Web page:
ploughman."42 The following year he was on his way back to St. Thomas,
Ont., as reported by Archibald Macdonald, who states that he " bears a very
excellent Character for Sedateness & Correctness of conduct."43 A further
interesting clue to the character of James is to be found in one of the many
letters which passed between Tod and Ermatinger, as for instance:—
. . . James, in as far as regards the powers of intellect hereditary transmission
appears to have had its full force. You will not find him a bright character, he has
however been represented to me as having little of the general character of his
country man, but [is] a well disposed hard working lad.   .   .   M
By the autumn of 1850 James was again west of the Rocky Mountains,
as recorded in the Nisqually Journal under date of November 6: " Mr. J.
Todd [sic] here to day, he is on his way to Victoria, there to join his father
Mr. Todd [sic] now a resident at Vancouver's IsQand]."45 He was married
on October 15, 1857, at Victoria by the Rev. Edward Cridge, to Flora, one
of the daughters of Donald Macaulay,46 a servant of the Hudson's Bay Company whose name has been perpetuated in Macaulay Point, where he Uved.
The couple settled near Cedar Hill, or Mount Douglas, on the outskirts of
Victoria, where they farmed for a number of years and brought up a large
family. By a curious coincidence Flora suffered fits of mental derangement.
James lived to the ripe old age of 86 years, passing away on February 27,
James's mother, Catherine Birstone, turned up in Victoria, as reported by
Dr. J. S. Helmcken: " . . . at this time [September, 1863] Jim Todd [sic]
mother nursed Cecilia."48 Her name also appears in the Rev. Edward
Cridge's list of communicants for 1863, where her name is entered as
" widow."49   One more reference is aU that has been found concerning her
(40) Victoria Colonist, September 1, 1882.
(41) H.B.C. Archives, Wills, 1837.
(42) Tod to Ermatinger, February, 1840, Transcript, Archives of B.C.
(43) Macdonald to Ermatinger, March 5, 1841, ibid.
(44) Tod to Ermatinger, March 10, 1842, ibid.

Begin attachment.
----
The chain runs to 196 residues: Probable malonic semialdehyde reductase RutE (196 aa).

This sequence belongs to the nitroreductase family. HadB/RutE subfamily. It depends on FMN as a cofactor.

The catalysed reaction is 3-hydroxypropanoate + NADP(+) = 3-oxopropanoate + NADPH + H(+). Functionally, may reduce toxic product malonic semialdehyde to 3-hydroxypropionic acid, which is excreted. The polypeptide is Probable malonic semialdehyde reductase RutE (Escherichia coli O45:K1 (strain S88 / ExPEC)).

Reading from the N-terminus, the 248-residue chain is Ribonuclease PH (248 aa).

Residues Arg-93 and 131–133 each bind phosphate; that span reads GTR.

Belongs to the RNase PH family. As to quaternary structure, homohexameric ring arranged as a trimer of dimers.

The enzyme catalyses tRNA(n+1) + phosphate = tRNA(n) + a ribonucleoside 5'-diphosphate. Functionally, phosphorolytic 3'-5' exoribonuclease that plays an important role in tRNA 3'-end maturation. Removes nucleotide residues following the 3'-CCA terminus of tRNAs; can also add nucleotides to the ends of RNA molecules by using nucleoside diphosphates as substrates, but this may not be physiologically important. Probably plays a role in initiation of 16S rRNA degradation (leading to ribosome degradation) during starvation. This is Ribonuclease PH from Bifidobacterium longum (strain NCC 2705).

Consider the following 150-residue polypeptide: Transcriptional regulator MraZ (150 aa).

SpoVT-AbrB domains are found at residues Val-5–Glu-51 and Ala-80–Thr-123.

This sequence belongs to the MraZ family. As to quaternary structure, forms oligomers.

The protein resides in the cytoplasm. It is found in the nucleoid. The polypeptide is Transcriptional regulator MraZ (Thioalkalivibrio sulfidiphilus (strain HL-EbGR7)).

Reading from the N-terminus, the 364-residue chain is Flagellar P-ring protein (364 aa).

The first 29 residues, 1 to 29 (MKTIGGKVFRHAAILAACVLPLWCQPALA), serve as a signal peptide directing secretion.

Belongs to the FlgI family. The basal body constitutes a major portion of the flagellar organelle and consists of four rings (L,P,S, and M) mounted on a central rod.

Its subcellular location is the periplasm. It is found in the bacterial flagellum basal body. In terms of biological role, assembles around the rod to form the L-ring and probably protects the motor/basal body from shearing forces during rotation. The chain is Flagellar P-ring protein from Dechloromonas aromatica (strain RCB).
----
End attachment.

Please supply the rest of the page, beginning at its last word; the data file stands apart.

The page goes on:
(45) Farrar, op. cit., XII (1921), p. 145.
(46) Fort Victoria, Register of Marriages, Photostat, Archives of B.C.
(47) Victoria Colonist, February 28, 1904.
(48) J. S. Helmcken, Reminiscences, MS., Archives of B.C., Vol. V, pp. 1-2.
(49) Original MS., Archives of B.C. 1954 John Tod 237
residence in Victoria: "After service Spelde told me Mrs. Tod had given
Charlie Rabey heartshorn by mistake instead of hive[?] syrup."50
Emmeline Jane, as her name is recorded by the Registrar of Deaths at
Victoria, although the variations Emmaline Jean are to be found in numerous Hudson's Bay Company records, was perhaps the most outstanding of
John Tod's children. Upon her arrival in Victoria in 1856 she was domi-
riled at the Fort rather than with her father at Oak Bay. This may be taken
as an indication that the minage which prevailed at the latter place was distasteful to her. Very soon afterwards, however, she was married to WilUam
Henry Newton51 and removed to Fort Langley on the Fraser River. Emmeline and her husband became the parents of six children, most of them weU
known to residents of British Columbia. After Newton's death, she was
married on November 22, 1878, to Edward Mohun, and continued to reside
in Victoria until her death on December 28, 1928.52
Emmeline's mother, after a number of years spent at Tharborton's Asylum in Ayrshire, was eventually admitted to the " Lunatic House " of Guy's
Hospital, London, on November 6, 1844, where she died on May 12, 1857.53
Mary, who, on May 24, 1864, was married to John Sylvester Bowker,54
is designated the " second " daughter of John Tod. They were married by
the Rev. John HaU of the Presbyterian Church. Towards the end of her Ufe,